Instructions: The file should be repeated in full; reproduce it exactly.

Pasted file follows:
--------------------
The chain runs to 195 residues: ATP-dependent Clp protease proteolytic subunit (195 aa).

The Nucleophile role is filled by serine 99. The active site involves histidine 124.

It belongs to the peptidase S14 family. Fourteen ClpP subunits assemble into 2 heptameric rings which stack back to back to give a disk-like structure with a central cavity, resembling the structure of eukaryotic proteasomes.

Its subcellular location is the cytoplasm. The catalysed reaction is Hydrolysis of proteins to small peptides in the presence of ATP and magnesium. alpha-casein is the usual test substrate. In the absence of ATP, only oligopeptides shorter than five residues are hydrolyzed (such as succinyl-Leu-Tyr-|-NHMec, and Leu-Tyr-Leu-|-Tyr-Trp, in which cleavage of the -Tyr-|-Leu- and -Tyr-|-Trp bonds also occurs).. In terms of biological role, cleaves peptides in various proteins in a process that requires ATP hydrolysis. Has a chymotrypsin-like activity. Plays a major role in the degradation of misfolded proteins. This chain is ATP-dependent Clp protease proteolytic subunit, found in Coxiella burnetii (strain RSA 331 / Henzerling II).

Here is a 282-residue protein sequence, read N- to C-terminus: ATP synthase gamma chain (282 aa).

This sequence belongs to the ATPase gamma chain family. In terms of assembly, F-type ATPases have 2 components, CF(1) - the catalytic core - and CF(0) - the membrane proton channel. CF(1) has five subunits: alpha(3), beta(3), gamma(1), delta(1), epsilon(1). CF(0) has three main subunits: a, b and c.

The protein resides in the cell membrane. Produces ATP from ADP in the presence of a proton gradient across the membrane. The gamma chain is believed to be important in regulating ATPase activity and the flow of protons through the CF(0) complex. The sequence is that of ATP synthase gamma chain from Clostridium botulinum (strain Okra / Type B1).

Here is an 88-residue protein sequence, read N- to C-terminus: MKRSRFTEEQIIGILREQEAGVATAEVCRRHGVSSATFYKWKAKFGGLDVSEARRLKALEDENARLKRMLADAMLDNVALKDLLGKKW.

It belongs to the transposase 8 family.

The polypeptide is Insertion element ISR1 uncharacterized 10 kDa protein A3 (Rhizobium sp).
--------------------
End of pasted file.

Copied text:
The chain runs to 195 residues: ATP-dependent Clp protease proteolytic subunit (195 aa).

The Nucleophile role is filled by serine 99. The active site involves histidine 124.

It belongs to the peptidase S14 family. Fourteen ClpP subunits assemble into 2 heptameric rings which stack back to back to give a disk-like structure with a central cavity, resembling the structure of eukaryotic proteasomes.

Its subcellular location is the cytoplasm. The catalysed reaction is Hydrolysis of proteins to small peptides in the presence of ATP and magnesium. alpha-casein is the usual test substrate. In the absence of ATP, only oligopeptides shorter than five residues are hydrolyzed (such as succinyl-Leu-Tyr-|-NHMec, and Leu-Tyr-Leu-|-Tyr-Trp, in which cleavage of the -Tyr-|-Leu- and -Tyr-|-Trp bonds also occurs).. In terms of biological role, cleaves peptides in various proteins in a process that requires ATP hydrolysis. Has a chymotrypsin-like activity. Plays a major role in the degradation of misfolded proteins. This chain is ATP-dependent Clp protease proteolytic subunit, found in Coxiella burnetii (strain RSA 331 / Henzerling II).

Here is a 282-residue protein sequence, read N- to C-terminus: ATP synthase gamma chain (282 aa).

This sequence belongs to the ATPase gamma chain family. In terms of assembly, F-type ATPases have 2 components, CF(1) - the catalytic core - and CF(0) - the membrane proton channel. CF(1) has five subunits: alpha(3), beta(3), gamma(1), delta(1), epsilon(1). CF(0) has three main subunits: a, b and c.

The protein resides in the cell membrane. Produces ATP from ADP in the presence of a proton gradient across the membrane. The gamma chain is believed to be important in regulating ATPase activity and the flow of protons through the CF(0) complex. The sequence is that of ATP synthase gamma chain from Clostridium botulinum (strain Okra / Type B1).

Here is an 88-residue protein sequence, read N- to C-terminus: MKRSRFTEEQIIGILREQEAGVATAEVCRRHGVSSATFYKWKAKFGGLDVSEARRLKALEDENARLKRMLADAMLDNVALKDLLGKKW.

It belongs to the transposase 8 family.

The polypeptide is Insertion element ISR1 uncharacterized 10 kDa protein A3 (Rhizobium sp).